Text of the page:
After the full day of adventure, it didn’t take long to get to sleep.  In the middle of the night, Timothy and I were recipients of answered prayers.  As we slept out under the stars, we awoke to find our sleeping bags wet.  It hadn’t rained, but there was a strong dew settling in on us.  This was an answer to prayer because Colorado was in desperate need of moisture.  The wildfires were a major threat to the area.  Though the moisture was a bit inconvenient, it was welcomed!  Plus, living in the desert as we do, it was an extra bonus to our adventure.
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144 Hours • 1,500 miles • An IYC2012 Adventure (Day 1)

On July 2, at 3:15am, my alarm sounded and the adventure began.  We were on the road by 4am, though our group of eight (6 teens and 2 adults) might have been short two pillows and a sleeping bag.  Our destination was Noah’s Ark Rafting in Buena Vista, Colorado.

As we made the predawn journey through the rural panhandle of Texas, we noticed the smell of money was quite different for our fellow Texans the closer we got to Interstate 40.  In the Permian Basin, the smell of money is a pungent sulfur or rotten egg smell.  It can be especially strong on cold mornings.  It’s the smell of the oil patch.  In the panhandle, money smells like urine mixed with poo.  They have cattle in the panhandle, lots of cattle.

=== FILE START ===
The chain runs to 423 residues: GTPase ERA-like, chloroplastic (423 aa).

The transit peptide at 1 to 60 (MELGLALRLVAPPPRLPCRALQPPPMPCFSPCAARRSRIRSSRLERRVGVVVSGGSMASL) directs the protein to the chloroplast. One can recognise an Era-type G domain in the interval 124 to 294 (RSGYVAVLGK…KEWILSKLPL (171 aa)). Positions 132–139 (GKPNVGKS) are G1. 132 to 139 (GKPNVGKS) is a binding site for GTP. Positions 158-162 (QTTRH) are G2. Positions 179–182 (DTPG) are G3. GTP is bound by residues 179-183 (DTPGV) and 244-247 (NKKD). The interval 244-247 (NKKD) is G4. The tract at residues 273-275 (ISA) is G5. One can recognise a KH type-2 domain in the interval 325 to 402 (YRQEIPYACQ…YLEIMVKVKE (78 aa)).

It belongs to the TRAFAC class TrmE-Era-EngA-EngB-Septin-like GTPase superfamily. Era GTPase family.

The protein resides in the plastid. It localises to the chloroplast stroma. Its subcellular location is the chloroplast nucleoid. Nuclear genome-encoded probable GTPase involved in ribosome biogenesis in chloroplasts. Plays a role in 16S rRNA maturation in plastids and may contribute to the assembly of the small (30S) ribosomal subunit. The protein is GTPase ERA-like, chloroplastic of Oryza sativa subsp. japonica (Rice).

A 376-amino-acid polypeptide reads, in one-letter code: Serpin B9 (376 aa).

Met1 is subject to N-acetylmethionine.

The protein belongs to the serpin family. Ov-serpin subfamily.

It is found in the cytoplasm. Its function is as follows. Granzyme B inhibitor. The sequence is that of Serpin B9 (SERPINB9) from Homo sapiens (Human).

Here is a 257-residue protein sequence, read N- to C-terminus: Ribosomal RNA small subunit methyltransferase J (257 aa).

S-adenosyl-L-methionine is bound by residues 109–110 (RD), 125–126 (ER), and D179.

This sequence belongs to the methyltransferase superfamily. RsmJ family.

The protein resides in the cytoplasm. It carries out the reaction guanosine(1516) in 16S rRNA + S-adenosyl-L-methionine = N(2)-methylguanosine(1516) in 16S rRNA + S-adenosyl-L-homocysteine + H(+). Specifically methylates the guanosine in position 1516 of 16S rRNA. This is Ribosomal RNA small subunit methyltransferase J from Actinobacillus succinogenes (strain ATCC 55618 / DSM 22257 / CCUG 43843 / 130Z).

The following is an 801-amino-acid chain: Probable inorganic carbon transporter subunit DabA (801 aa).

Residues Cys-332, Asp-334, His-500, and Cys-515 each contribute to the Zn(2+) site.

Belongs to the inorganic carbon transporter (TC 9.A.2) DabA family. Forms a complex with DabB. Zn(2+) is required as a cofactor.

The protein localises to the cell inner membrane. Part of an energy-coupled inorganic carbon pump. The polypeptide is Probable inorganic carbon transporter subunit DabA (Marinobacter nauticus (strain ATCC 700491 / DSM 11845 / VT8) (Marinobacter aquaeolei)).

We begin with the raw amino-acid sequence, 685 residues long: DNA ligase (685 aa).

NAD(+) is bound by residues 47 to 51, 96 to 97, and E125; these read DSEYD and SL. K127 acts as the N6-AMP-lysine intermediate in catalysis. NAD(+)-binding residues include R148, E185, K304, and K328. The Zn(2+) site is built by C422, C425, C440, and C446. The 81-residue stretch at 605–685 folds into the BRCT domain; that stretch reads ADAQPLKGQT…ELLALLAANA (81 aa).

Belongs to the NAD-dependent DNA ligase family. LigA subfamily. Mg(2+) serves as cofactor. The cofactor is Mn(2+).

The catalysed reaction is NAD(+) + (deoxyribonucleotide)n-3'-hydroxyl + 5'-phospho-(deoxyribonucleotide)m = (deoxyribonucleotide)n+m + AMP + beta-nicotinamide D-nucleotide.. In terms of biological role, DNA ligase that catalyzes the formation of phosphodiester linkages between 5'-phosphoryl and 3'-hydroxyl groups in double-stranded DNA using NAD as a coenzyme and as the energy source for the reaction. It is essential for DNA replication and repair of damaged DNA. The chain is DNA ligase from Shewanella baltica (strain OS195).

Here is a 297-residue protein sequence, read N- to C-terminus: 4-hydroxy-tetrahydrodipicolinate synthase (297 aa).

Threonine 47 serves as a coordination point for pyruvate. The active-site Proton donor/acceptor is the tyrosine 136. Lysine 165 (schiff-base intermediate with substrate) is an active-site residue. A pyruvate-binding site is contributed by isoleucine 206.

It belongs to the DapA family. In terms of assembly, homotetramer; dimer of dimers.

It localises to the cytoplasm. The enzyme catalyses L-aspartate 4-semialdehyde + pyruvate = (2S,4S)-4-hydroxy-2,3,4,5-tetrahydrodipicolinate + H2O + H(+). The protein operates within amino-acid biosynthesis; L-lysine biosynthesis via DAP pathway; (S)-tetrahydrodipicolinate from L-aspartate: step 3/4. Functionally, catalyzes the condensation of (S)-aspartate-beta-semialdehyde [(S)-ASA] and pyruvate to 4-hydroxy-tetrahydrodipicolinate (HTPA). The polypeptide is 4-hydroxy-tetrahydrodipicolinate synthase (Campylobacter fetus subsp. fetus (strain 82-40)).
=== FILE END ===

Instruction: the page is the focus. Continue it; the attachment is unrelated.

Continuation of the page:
Picture of the GPTeens entering New Mexico

Entering New Mexico

Exiting the nation-state of Texas through it’s northwest corner, we entered New Mexico.  It was there that we began to notice a change in elevation.  The ground seemed to have pimples.  There were large mounds rising up from the surface.  West Texas is known for its flat landscape.  We joke that it’s so flat, you can watch your dog run away for five days.  These pimples turned out to be volcanic mountains.  That’s right, there are volcanos in North Eastern New Mexico.  We took a short, unplanned expedition up the Capulin Volcano National Monument.  After walking the rim of this once active volcano that reached nearly 9700 feet above sea level it began to feel like we were really on an adventure.

The walk around the rim turned out to be more challenging than expected.  One of our teens became overwhelmed by her fear of heights.  Others expressed the challenge of walking the near one-mile circle of varying elevation points.  Outside of the little gnats that followed you from the top into the van, it was a remarkable view and a neat find on our journey.

Our trip still had several hours of driving before we reached our resting stop.  As we made our way into Colorado on Interstate 25, we knew we were in a foreign territory.  The road was surrounded by mountains and along the way there were warning signs. I am familiar with the deer warning signs.  I was not surprised by the elk sign.  But when we saw the yellow diamond with a black bear in the middle of it, I knew this was a different territory! I wish I had been able to get a picture of the sign, but there was no shoulder and the cars were whizzing by us.

After 13 hours of traveling (including our stops at Capulin, Wendy’s, and the restrooms) we arrived at Noah’s Ark Rafting.  This simple camp was right on the bank of the Arkansas River.  We unloaded our bedding, enjoyed the meal of chili, played some “ninja” and volleyball, and then went to sleep not long after sunset.  Our physical challenges of the adventure awaited us in the morning.

Day 2 will post tomorrow.